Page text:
Wednesday, September 26, 2007

Wheat price up, Capital Press website down

Update: 3:14 p.m., Sept. 26: The Capital Press website appears to be back up and accessible again and we have resumed posting news updates to that site.

The Capital Press website, and those of our sister papers in Astoria and Pendleton, Ore., are down at this hour due to problems from our web severice provider. But I didn't want that to stop us from sharing news about a new record high price for wheat set today.

Here's the story from Associated Press:

Wheat prices climb to daily trading limit, set record, amid expectations of strong exports

AP Business Writer

NEW YORK (AP) — Wheat prices peaked Wednesday in advance of a government report expected to show robust export sales, with foreign demand for U.S. wheat intensifying as world stockpiles dwindle.

In other commodities markets, oil rebounded from early declines, industrial metals ended in a mixed range and gold declined.

The Agriculture Department reports weekly export sales on Thursday, and analysts expect the past week's reading to come in strong. World wheat supplies are heading for the lowest level in nearly three decades, according to USDA estimates, after major producing regions got too much rain this year or too little.

Dan Basse, president of AgResource Co., said a rush of late speculative buying ahead of Thursday's report helped drive prices to the 30-cent limit at the close of the Chicago Board of Trade and led the December contract to finish at an all-time high of $9.1725 a bushel. The exchange limits wheat price swings to 30 cents in either direction.

"The market is in a demand-rationing mode," said Basse.

Foreign demand for U.S. wheat has been strong. The USDA on Wednesday said Algeria bought 200,000 metric tons of hard, red winter wheat, raising the country's total orders for U.S. wheat this week to more than half a million metric tons.

On the supply side, the Ukraine government on Wednesday outlined quotas on grain exports from Nov. 1 that are expected to curtail sales after a drought damaged crops in the region. Also, Dow Jones Newswires cited a Russian government official as saying country is mulling a 10 percent wheat export duty due to tight supplies.

Soybean and corn futures also notched gains. Soybean prices climbed as traders eyed dry weather in Brazil, which has delayed soybean plantings there, said John Roach of Roach Ag. Marketing Ltd., in a note. With the U.S. soybean crop down from last year, the market is relying on Brazilian supply.

November soybeans added 17.75 cents to close at $9.9075 a bushel, while December corn rose 3.25 cents to close at $3.75 a bushel.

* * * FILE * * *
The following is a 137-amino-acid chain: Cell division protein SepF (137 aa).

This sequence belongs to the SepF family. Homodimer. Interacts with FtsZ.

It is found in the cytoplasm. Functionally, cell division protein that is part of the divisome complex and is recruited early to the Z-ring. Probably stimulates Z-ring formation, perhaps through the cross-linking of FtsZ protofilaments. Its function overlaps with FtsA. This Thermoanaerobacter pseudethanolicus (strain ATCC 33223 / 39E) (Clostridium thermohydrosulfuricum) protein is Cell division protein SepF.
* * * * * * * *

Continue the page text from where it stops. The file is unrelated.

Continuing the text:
A round of late buying also appeared in the energy market to reverse oil's earlier decline, as bargain-hunting emerged. Earlier, prices had declined after the Energy Information Administration reported a surprising jump in crude oil supplies and larger-than-expected increases gasoline and distillate inventories.

U.S. crude oil inventories were up 1.8 million barrels last week; analysts had projected a 1.8 million barrel decline. Stockpiles of gasoline rose 600,000 barrels last week, while distillates rose 1.6 million barrels. Analysts polled by Dow Jones Newswires forecast increases of 200,000 barrels of gasoline and 1.1 million barrels of distillates.

Light, sweet crude for November rose 77 cents to settle at $80.30 a barrel on the New York Mercantile Exchange. The contract traded as low as $78.44 a barrel.

October futures for gasoline fell 1.05 cents to $2.0274 gallon, while heating oil shed 0.13 cent to $2.1826 a gallon.

Meanwhile, industrial metals ended narrowly mixed Wednesday as investors weighed weaker-than-expected readings on the U.S. economy against the potential for future interest rate cuts.

The Federal Reserve last week lowered its benchmark federal funds rate for the first time in four years in an effort to stimulate growth.

Nickel and copper prices slipped slightly on the London Metal Exchange, while zinc and lead ended higher.

David Thurtell, metals analyst with BNP Paribas, said that "I think the market now is starting to price in further (interest rate) cuts."

December copper shed 1.5 cents to settle at $3.614 a pound on the Nymex.

Thurtell said he expects that if metals benefit from a future interest rate cut, it would be short-term. He expects the housing slump in the U.S. and credit market turmoil will seep through the broader economy, curbing growth as well as demand for metals.

Gold and silver prices also fell amid the initial declines in energy prices and a firmer U.S. dollar. December gold dropped $3.30 to $735.50 an ounce. Silver for December delivery lost 7.5 cents to close at $13.545 an ounce.

The dollar made a slight recovery versus the euro. The gap between the euro and greenback has widened in recent weeks as lower interest rates and poor economic data in the U.S. have dragged on the dollar.

Copyright 2007 The Associated Press.

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